On the bot side of things, the pumps are fairly consistent in terms of X number of seconds of run-time moves Y volume of liquid (1990ms per oz for those of you wondering).  When the API receives “bottle 1 gets 0.33 oz”, that translates to “turn on the relay for bottle 1 for 657ms”.  I wasn’t sure how accurate the pumps would actually be until I got the bot all put together and started testing, but I was pleasantly surprised to find that it could indeed accurately dispense a single dash of Vermouth (I like my martinis very dry).  After all the ingredients have been dispensed, a pump flushes the output plumbing with air to clear the output tubing so no ones tequila sunrise gets mixed up with the last person’s whiskey sour.

 

 

To setup LiquorBot to start pouring drinks, you put the feed tubes from the pumps into the bottles of alcohol and mixers and load them into LiquorBot.  You then configure select the ingredients in the ServiceNow interface and set the dispenser number for each ingredient.  In the background, changing the dispenser field on an ingredient fires a series of events causing every recipe with that ingredient to be checked to see if it has all of it’s ingredients available on a dispense or not and updates it’s “mixable” flag.  In addition to checking for exact ingredients, the “mixability validation” logic also takes into consideration substitutions, so if you tell LiquorBot that you have “vodka” on bottle #1, it will pull in recipes that call for Kettle One and Gray Goose vodka as well.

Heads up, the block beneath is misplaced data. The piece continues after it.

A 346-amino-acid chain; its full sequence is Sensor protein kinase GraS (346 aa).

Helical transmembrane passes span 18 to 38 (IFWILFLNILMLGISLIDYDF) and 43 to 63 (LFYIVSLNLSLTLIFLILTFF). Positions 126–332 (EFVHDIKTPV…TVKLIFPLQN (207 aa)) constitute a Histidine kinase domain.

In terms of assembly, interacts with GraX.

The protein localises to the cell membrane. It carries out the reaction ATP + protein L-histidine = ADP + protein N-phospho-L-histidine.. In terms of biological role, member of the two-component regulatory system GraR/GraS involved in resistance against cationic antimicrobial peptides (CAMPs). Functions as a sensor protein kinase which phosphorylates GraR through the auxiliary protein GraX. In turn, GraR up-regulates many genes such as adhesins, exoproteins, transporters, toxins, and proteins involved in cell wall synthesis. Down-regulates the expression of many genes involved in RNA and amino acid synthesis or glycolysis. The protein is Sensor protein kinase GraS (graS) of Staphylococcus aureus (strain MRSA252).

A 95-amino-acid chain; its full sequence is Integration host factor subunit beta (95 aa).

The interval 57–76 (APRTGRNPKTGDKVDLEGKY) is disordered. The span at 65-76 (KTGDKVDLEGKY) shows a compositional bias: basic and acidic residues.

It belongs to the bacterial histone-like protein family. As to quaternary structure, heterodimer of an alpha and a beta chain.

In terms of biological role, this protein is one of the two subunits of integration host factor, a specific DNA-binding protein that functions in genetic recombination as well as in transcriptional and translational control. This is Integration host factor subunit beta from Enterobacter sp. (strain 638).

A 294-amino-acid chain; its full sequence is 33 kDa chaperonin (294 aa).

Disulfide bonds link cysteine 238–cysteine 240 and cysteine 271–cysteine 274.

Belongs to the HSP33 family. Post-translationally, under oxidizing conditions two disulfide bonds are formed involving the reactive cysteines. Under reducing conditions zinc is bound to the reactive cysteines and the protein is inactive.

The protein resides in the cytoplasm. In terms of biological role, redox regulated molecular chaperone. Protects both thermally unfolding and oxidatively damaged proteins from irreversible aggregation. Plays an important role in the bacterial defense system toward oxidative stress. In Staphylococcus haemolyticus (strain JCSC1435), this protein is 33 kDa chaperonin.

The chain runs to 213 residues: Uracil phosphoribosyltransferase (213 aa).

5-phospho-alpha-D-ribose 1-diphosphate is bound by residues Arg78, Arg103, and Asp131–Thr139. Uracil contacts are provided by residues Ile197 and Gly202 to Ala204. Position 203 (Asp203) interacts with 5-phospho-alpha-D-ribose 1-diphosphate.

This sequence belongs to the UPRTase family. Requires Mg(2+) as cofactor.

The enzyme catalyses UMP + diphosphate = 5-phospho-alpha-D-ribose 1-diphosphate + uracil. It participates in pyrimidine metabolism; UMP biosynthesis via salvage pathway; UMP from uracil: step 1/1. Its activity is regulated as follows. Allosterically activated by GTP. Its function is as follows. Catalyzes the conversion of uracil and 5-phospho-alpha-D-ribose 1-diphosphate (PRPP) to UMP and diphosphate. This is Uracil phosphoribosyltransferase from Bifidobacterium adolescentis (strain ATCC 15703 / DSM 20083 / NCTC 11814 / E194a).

Screen Shot 2015-09-15 at 7.18.38 PM.JPG

 

Today interaction with LiquorBot is via UI Actions on the List and Form views.  There are actions to prime the pumps (pulling just enough liquid in to fill the feed tubes) and run a clean cycle to flush the system with water.  The most important UI Action is Vend.  You may browse/search recipes using a List view (want a non-alcoholic drink? Filter on the category field) or pull up the Form view to see the ingredients that go into the drink.  When you’ve made your selection, click the Vend action under Related Links (or right-click in the list view to select Vend) and your selected recipe will be converted to ounces, packaged up into a RESTMessage and sent to LiquorBot’s API via a MID Server.  Within a few seconds LiquorBot will have pumped the perfect amounts into your glass and your drink is ready to enjoy.

 

 

LiquorBot recently had its first outing at our Santa Clara headquarters and is also being demo-ed at our Custom Application Development Workshops in Houston and Dallas this week.  What’s next for LiquorBot?  Adding a Service Catalog interface, reporting on drinks that were served, inventory control, like any good project the list of fun things to do never ends.  Interested in seeing what makes LiquorBot tick?  There's lots of moving parts between the ServiceNow code and Arduino code, not to mention that actual building of the bot itself (for example, lesson learned: 1/8" wall steel tubing may be what's laying around the garage, but is massive overkill.  LiquorBot tips the scales at a touch over 30lbs without any bottles loaded).  Let me know what's interesting in the comments below and I'll make sure to cover it in a "making of" post.